- The Gallery
Attorney General’s bold-faced lie on political prosecutions
Attorney General Carl Bethel must be living in a fantasy world.
During his contribution in the Senate last week, Bethel denied that the government initiated politically motivated prosecutions.
Continuing his web of deception, Bethel said the PLP prosecuted FNMs too.
He was referring to the ammunition possession case of former Senator John Bostwick and the bribery trial of FNM meritorious member Fred Ramsey for his role in the international Alstom scandal.
Bethel conveniently forgot that the FNM campaigned on the promise that supposedly corrupt PLPs would “go to jail” if they won.
Eager to fulfill this campaign promise, former Cabinet Ministers Shane Gibson and Kenred Dorsett and Senator Frank Smith were hauled before the courts on corruption charges soon after the FNM’s election win.
The charges were filed by the newly formed Anti-Corruption Unit, which was headed by then ACP Paul Rolle, who is now the police commissioner.
By contrast, Bostwick was arrested after a security screener at the Grand Bahama airport found bullets in his backpack. Ramsey’s case stemmed from allegations of bribe payments from a former Alstom executive, whose claims sparked prosecutions of officials in multiple countries.
On the other hand, the trials of Gibson and Smith revealed improper political interference.
Minister of National Security Marvin Dames and then Health Minister Dr Duane Sands were judicially condemned for their conduct in the Smith case. Phone records confirmed that they called Smith’s accuser Barbara Hanna multiple times before police became involved in the case.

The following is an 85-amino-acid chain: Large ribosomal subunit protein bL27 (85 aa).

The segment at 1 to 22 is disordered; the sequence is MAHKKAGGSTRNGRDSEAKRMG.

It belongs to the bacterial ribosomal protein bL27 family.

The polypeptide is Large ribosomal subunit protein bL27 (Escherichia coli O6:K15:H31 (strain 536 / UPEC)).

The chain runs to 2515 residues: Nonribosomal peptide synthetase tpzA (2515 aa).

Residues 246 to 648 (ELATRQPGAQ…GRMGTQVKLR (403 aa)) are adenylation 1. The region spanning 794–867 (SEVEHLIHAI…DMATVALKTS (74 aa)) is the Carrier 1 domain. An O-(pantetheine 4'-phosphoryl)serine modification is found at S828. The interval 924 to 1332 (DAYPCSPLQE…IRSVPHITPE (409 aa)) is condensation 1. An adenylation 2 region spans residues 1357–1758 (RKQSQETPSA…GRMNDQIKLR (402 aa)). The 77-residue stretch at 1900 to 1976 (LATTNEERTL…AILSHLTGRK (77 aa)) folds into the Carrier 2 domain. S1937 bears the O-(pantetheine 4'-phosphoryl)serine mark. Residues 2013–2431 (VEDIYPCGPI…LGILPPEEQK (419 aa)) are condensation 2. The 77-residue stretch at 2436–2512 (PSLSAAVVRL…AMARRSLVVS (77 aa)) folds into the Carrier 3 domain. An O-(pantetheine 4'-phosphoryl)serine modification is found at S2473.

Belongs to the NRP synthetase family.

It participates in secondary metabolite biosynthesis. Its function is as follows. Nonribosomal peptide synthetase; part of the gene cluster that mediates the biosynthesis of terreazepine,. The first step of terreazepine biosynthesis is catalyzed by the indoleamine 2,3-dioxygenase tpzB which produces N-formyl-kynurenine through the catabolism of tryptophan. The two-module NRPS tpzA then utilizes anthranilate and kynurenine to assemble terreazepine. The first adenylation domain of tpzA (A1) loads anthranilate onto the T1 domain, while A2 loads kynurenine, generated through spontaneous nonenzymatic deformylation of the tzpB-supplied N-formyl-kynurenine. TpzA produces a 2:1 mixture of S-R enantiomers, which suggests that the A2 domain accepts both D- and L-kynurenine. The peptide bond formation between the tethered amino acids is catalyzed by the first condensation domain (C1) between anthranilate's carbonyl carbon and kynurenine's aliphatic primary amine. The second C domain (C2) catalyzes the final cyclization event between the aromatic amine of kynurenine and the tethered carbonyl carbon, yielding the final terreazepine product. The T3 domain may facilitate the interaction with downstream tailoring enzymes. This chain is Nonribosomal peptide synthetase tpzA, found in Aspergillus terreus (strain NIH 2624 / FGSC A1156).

Then Sands awarded Hanna a multimillion dollar contract days before she was scheduled to testi-LIE against Smith.
Gibson’s case revealed police coached witnesses and altered statements in an effort to boost their case. Johnathan Ash testified that he went to police after Prime Minister Dr Hubert Minnis suggested in Parliament that there was something illicit about the payments he had received for post-Hurricane Matthew cleanup work.
“Let me remind every Bahamian that because of the commitment to fair and impartial justice by this government, The Bahamas now has a constitutionally independent and impartial director of public prosecutions, for whom I hold the highest personal regard and respect,” Bethel said.
However, this claim is laughable as disgraced police officer Debra Thompson admitted that DPP Garvin Gaskin was aware that she had brought the prosecution’s two main witnesses in the Gibson case together to “synchronize” their statements and he did nothing about it.
Bethel was widely criticized by FNM supporters when he said in June 2017 that his office had not received any files in relation to complaints of misconduct of former government officials.
“I’m not prepared to prejudge, I have no information apart from what I may have read in the newspapers and as I said, anything referred to the Attorney General’s Office, whether by another minister or by the general public is referred to the appropriate officials for the appropriate treatment,” he said.
This did not sit well with FNM supporters who were promised on the campaign trial by the party that if elected, former members of the Christie Administration would be thrown in jail.
The witch hunt was a desperate move by a desperate party to appease its base.
The PLP had no horse in the race in the trials of the FNM members. And there was no added public expense to prosecute. A policeman prosecuted Bostwick and the DPP prosecuted Ramsey.
As a result of compelling evidence, both FNMs were convicted.
However, the FNM government shelled out millions on high-priced foreign Queen’s Counsels on baseless cases that couldn’t hold up in court.
They were embarrassed in a high-profile way when the cases collapsed.
Bethel referred to the upcoming fraud trial of former FNM Cabinet Mimister Elma Chase as proof that prosecutions are based on evidence and not politics.
But the DPP’s Office hasn’t engaged high-priced foreign counsel for her case like they did in the case of the former PLPs.